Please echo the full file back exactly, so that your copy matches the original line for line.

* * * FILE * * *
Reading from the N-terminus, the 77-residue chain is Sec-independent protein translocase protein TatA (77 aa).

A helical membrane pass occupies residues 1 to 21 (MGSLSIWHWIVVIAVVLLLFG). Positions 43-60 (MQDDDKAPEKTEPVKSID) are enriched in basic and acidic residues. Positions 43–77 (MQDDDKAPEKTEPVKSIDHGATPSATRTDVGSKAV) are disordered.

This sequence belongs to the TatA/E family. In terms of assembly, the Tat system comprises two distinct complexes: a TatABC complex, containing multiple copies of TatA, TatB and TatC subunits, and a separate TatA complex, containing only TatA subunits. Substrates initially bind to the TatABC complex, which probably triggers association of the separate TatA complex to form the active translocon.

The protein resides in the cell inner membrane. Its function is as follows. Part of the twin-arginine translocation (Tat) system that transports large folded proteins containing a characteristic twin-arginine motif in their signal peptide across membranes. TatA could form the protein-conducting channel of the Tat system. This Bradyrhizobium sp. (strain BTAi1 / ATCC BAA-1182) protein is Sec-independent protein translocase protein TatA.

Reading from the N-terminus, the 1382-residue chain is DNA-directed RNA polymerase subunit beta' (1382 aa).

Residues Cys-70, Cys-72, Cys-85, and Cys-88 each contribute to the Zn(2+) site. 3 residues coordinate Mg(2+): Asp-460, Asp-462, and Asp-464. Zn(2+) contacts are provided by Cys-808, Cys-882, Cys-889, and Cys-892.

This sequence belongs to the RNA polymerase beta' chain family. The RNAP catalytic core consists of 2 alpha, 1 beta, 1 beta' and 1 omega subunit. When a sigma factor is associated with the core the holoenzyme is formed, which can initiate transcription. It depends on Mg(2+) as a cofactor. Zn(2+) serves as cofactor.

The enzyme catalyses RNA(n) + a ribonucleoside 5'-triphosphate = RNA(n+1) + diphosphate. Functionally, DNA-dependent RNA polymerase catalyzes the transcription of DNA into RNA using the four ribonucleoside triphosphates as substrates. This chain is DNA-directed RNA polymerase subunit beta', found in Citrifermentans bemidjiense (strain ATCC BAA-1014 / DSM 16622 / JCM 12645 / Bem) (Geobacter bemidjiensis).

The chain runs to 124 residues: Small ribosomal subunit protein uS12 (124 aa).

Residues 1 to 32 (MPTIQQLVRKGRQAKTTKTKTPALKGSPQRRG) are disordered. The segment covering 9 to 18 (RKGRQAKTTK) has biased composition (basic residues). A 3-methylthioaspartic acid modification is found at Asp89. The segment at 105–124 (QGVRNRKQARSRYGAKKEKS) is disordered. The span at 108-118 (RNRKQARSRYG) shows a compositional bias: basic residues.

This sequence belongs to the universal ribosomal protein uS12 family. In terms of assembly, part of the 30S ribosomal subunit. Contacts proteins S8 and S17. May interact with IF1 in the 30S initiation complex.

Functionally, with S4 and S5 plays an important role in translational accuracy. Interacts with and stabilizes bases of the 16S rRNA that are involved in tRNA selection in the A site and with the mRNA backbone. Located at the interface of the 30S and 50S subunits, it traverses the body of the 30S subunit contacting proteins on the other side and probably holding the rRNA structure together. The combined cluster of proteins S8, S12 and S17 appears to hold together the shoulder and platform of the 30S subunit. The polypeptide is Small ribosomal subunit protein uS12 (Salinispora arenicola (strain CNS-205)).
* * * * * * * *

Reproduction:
Reading from the N-terminus, the 77-residue chain is Sec-independent protein translocase protein TatA (77 aa).

A helical membrane pass occupies residues 1 to 21 (MGSLSIWHWIVVIAVVLLLFG). Positions 43-60 (MQDDDKAPEKTEPVKSID) are enriched in basic and acidic residues. Positions 43–77 (MQDDDKAPEKTEPVKSIDHGATPSATRTDVGSKAV) are disordered.

This sequence belongs to the TatA/E family. In terms of assembly, the Tat system comprises two distinct complexes: a TatABC complex, containing multiple copies of TatA, TatB and TatC subunits, and a separate TatA complex, containing only TatA subunits. Substrates initially bind to the TatABC complex, which probably triggers association of the separate TatA complex to form the active translocon.

The protein resides in the cell inner membrane. Its function is as follows. Part of the twin-arginine translocation (Tat) system that transports large folded proteins containing a characteristic twin-arginine motif in their signal peptide across membranes. TatA could form the protein-conducting channel of the Tat system. This Bradyrhizobium sp. (strain BTAi1 / ATCC BAA-1182) protein is Sec-independent protein translocase protein TatA.

Reading from the N-terminus, the 1382-residue chain is DNA-directed RNA polymerase subunit beta' (1382 aa).

Residues Cys-70, Cys-72, Cys-85, and Cys-88 each contribute to the Zn(2+) site. 3 residues coordinate Mg(2+): Asp-460, Asp-462, and Asp-464. Zn(2+) contacts are provided by Cys-808, Cys-882, Cys-889, and Cys-892.

This sequence belongs to the RNA polymerase beta' chain family. The RNAP catalytic core consists of 2 alpha, 1 beta, 1 beta' and 1 omega subunit. When a sigma factor is associated with the core the holoenzyme is formed, which can initiate transcription. It depends on Mg(2+) as a cofactor. Zn(2+) serves as cofactor.

The enzyme catalyses RNA(n) + a ribonucleoside 5'-triphosphate = RNA(n+1) + diphosphate. Functionally, DNA-dependent RNA polymerase catalyzes the transcription of DNA into RNA using the four ribonucleoside triphosphates as substrates. This chain is DNA-directed RNA polymerase subunit beta', found in Citrifermentans bemidjiense (strain ATCC BAA-1014 / DSM 16622 / JCM 12645 / Bem) (Geobacter bemidjiensis).

The chain runs to 124 residues: Small ribosomal subunit protein uS12 (124 aa).

Residues 1 to 32 (MPTIQQLVRKGRQAKTTKTKTPALKGSPQRRG) are disordered. The segment covering 9 to 18 (RKGRQAKTTK) has biased composition (basic residues). A 3-methylthioaspartic acid modification is found at Asp89. The segment at 105–124 (QGVRNRKQARSRYGAKKEKS) is disordered. The span at 108-118 (RNRKQARSRYG) shows a compositional bias: basic residues.

This sequence belongs to the universal ribosomal protein uS12 family. In terms of assembly, part of the 30S ribosomal subunit. Contacts proteins S8 and S17. May interact with IF1 in the 30S initiation complex.

Functionally, with S4 and S5 plays an important role in translational accuracy. Interacts with and stabilizes bases of the 16S rRNA that are involved in tRNA selection in the A site and with the mRNA backbone. Located at the interface of the 30S and 50S subunits, it traverses the body of the 30S subunit contacting proteins on the other side and probably holding the rRNA structure together. The combined cluster of proteins S8, S12 and S17 appears to hold together the shoulder and platform of the 30S subunit. The polypeptide is Small ribosomal subunit protein uS12 (Salinispora arenicola (strain CNS-205)).